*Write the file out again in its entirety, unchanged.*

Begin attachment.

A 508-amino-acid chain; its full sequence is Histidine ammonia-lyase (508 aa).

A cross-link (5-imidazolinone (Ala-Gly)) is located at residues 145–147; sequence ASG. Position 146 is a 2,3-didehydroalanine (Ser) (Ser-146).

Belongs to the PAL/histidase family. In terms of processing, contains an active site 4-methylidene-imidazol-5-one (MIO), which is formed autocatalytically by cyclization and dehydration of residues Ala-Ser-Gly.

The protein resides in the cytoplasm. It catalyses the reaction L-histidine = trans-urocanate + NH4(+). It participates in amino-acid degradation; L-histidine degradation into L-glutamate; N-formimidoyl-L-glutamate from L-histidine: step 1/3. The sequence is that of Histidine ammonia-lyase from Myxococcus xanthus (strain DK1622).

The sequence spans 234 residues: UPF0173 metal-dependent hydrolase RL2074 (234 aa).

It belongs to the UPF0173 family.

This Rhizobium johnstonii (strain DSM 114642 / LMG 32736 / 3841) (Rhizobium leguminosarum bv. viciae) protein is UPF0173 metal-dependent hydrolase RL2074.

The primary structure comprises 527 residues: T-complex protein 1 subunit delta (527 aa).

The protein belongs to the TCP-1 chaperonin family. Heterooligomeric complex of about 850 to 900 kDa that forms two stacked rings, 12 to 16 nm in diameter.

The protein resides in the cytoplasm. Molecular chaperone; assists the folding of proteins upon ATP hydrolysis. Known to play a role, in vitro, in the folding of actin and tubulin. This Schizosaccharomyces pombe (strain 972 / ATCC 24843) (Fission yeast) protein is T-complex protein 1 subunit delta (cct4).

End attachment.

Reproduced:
A 508-amino-acid chain; its full sequence is Histidine ammonia-lyase (508 aa).

A cross-link (5-imidazolinone (Ala-Gly)) is located at residues 145–147; sequence ASG. Position 146 is a 2,3-didehydroalanine (Ser) (Ser-146).

Belongs to the PAL/histidase family. In terms of processing, contains an active site 4-methylidene-imidazol-5-one (MIO), which is formed autocatalytically by cyclization and dehydration of residues Ala-Ser-Gly.

The protein resides in the cytoplasm. It catalyses the reaction L-histidine = trans-urocanate + NH4(+). It participates in amino-acid degradation; L-histidine degradation into L-glutamate; N-formimidoyl-L-glutamate from L-histidine: step 1/3. The sequence is that of Histidine ammonia-lyase from Myxococcus xanthus (strain DK1622).

The sequence spans 234 residues: UPF0173 metal-dependent hydrolase RL2074 (234 aa).

It belongs to the UPF0173 family.

This Rhizobium johnstonii (strain DSM 114642 / LMG 32736 / 3841) (Rhizobium leguminosarum bv. viciae) protein is UPF0173 metal-dependent hydrolase RL2074.

The primary structure comprises 527 residues: T-complex protein 1 subunit delta (527 aa).

The protein belongs to the TCP-1 chaperonin family. Heterooligomeric complex of about 850 to 900 kDa that forms two stacked rings, 12 to 16 nm in diameter.

The protein resides in the cytoplasm. Molecular chaperone; assists the folding of proteins upon ATP hydrolysis. Known to play a role, in vitro, in the folding of actin and tubulin. This Schizosaccharomyces pombe (strain 972 / ATCC 24843) (Fission yeast) protein is T-complex protein 1 subunit delta (cct4).